Relentless Summer

Sadly, this is the first time I’ve missed a weekly blog post since February. Fortunately, it was due to a huge gathering in the French countryside. A meeting of cultures, generations, family and friends to herald three momentous occasions in one family over the last year. As excuses go, I think it’s a pretty good one.

I don’t even have that many photos. Caught up in all the new faces, the conversations to have, the food to savour, I forgot to step back and look at how much everyone was enjoying themselves. Also fairly excusable.

A break in the socialising for a visit to the chateau

The lack of post might also have something to do with my unwillingness to let go of this relentless summer. While we ‘came back’ last month, it’s felt like an extension of the travels, in part thanks to the freakishly warm weather in the UK which means that my shorts have been a daily necessity for a good few months now.

So why is it that I’m reluctant to really come back, in a way we haven’t yet? It’s strange that we spend most of our time in our ‘normal’ life, but constantly crave to escape it. Daily routines grate against your sense of what it means to be happy, no matter how fortunate your circumstances are.

France gave us a great sunset on the way back

We’ll be back in our home next week, I’ll be preparing to return to a job that I (mostly) love, our baby will be starting at a great local nursery. There’ll be opportunities to reconnect with friends, restart old hobbies, immerse myself back in the bustling life of a big city that I craved so much when we were two months into our trip.

And yet. It’s hard not to have a sense of impending dread. The image of a dreary grey cloud looming on the horizon after so many searing blue skies is hard to shake.

I have other concerns. The baby I took away from our little flat had barely begun to move. There’s a video of her laughing, having just realised she could move her hands to connect with things that made noises. I’ll be bringing home a completely different baby. One who is desperate to walk, is moving her body in new ways every day, is curious and inquisitive and wants to pick up everything to examine it. For the last few months she’s been exposed to broad landscapes, big houses, huge gardens, the sea. How can our tiny space possibly offer her the stimulation she needs and craves?

This little girl is very different to the one that left in February

I am a firm believer that ‘happiness,’ if it can indeed be quantified, is far less to do with circumstances and experiences as it is to do with attitude and relationships. But even the first few weeks in one place have felt stifling, especially with the routines of a small baby to squeeze the day around. As well as her, how will I find contentment and fulfilment back in the place we left behind?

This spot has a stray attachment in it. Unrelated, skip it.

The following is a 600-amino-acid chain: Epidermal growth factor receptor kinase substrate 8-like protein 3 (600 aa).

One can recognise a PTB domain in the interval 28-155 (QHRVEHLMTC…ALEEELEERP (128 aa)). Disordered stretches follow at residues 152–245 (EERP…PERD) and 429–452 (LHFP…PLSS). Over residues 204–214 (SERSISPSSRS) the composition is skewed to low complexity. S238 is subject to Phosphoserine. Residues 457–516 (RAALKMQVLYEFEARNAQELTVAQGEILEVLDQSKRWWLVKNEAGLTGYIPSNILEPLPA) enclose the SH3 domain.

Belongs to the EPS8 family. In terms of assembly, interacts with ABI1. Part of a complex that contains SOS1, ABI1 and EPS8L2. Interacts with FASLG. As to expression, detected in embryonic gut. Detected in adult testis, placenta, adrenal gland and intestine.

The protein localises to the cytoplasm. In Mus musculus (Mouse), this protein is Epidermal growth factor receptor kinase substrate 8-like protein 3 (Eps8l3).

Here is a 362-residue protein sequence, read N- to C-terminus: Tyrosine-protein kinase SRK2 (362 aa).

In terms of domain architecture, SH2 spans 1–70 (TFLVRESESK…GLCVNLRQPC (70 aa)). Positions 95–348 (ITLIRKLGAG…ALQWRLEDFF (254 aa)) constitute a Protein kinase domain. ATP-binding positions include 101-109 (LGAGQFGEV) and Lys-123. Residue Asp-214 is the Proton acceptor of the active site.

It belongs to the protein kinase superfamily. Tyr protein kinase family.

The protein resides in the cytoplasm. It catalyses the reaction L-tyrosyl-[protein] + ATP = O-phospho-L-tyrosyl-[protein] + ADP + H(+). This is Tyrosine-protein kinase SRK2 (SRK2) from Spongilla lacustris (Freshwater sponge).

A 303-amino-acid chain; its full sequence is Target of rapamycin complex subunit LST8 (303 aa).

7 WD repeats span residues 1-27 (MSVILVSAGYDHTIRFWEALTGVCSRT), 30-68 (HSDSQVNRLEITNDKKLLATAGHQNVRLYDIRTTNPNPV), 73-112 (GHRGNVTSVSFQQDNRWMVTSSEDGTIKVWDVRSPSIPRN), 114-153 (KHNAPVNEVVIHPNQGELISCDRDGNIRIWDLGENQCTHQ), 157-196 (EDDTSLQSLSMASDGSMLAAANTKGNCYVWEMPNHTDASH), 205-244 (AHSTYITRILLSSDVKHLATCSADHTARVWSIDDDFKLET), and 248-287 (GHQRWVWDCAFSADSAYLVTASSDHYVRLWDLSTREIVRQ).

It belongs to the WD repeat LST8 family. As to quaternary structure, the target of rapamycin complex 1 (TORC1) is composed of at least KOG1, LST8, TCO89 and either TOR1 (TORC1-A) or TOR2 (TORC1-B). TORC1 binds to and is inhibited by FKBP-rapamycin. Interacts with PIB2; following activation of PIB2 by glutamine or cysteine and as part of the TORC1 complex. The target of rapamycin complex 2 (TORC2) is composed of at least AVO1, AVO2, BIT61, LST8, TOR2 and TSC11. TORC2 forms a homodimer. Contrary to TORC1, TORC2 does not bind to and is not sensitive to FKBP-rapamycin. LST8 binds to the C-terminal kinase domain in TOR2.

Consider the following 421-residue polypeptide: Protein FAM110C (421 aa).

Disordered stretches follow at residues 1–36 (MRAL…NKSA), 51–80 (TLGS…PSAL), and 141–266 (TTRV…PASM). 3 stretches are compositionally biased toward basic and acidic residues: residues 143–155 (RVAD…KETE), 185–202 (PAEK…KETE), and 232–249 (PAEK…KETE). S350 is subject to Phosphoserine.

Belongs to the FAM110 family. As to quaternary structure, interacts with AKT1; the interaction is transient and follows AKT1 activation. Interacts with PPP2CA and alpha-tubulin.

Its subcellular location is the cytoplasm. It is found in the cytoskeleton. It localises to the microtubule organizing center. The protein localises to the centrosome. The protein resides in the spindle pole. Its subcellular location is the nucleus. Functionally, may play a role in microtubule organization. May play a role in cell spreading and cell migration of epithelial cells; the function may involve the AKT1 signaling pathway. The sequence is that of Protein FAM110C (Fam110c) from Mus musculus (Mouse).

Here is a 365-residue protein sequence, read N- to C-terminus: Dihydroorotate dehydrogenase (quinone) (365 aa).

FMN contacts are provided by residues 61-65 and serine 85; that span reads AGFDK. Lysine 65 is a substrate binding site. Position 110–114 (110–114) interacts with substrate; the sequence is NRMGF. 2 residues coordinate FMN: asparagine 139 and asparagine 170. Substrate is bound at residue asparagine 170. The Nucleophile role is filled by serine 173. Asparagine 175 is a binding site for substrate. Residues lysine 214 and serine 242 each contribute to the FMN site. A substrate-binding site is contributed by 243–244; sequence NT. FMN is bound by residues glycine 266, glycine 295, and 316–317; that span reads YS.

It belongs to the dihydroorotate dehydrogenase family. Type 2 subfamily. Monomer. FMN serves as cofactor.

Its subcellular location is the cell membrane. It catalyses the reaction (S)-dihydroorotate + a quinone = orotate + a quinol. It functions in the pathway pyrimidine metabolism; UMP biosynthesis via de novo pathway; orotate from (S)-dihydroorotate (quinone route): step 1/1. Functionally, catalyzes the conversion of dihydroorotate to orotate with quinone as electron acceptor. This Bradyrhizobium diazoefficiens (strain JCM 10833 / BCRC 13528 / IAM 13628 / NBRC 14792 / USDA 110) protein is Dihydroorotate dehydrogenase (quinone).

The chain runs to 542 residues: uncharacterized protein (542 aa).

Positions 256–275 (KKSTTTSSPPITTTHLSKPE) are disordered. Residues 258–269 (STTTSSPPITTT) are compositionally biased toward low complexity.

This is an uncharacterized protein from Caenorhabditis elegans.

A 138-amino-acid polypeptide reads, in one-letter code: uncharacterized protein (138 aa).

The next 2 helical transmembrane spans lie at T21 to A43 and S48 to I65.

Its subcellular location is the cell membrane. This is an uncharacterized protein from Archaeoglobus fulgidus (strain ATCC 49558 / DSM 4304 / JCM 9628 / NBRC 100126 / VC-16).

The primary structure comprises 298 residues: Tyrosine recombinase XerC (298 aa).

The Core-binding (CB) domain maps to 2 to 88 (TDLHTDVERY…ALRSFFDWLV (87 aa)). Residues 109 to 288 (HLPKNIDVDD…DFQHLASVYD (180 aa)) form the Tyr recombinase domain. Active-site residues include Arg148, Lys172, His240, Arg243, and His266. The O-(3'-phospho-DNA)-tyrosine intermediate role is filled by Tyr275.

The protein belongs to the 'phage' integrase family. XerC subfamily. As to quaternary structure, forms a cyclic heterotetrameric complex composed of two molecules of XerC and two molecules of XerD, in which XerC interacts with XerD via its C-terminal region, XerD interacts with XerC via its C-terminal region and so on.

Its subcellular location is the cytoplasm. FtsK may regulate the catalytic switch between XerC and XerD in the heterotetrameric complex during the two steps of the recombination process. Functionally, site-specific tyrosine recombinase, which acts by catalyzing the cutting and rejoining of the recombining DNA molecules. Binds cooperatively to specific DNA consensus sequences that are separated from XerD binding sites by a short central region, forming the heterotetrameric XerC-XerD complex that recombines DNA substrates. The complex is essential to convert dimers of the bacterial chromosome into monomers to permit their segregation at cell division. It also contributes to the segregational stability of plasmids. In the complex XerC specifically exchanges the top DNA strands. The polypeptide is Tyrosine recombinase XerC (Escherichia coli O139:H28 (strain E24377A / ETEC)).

We spent some of our time, while we were in France, looking through our photos and telling stories about our adventures. At so many points we stopped and smiled, looked at each other and remembered a particular moment. There were things, already, that we’d forgotten about.

More glorious skies and architecture

That time in New Zealand when we woke up, freezing, trying to bundle the baby into as many layers as possible when we realised the heating didn’t work in the van. When we spent hours walking through an industrial area in Tokyo to get to the bay because we underestimated the distance on Google maps. Telling stories about ourselves has reminded us of how special our time together has been, what we’ve been through and how it’s built our family in a way that staying at home might not have done.

What I need to remember is that those stories haven’t stopped just because we’re back in the UK. Even after the space of a few days, there are things to tell, images to share, moments to savour. For me, this is one of the reasons that writing is so important. Telling stories is what we do every day to try and capture the beauty of our existence.

A last brush with nature before we returned to the city

I think this is what I want to remember when I see that cloud lurking on the horizon. Within it are things that are unknown and known, mundane and exciting, but how I feel about them depends on the story I want to tell.

Posted by

I'm a writer, teacher and drummer based in London. Short fiction and reviews are my main staples, along with some dabbling in novel writing.

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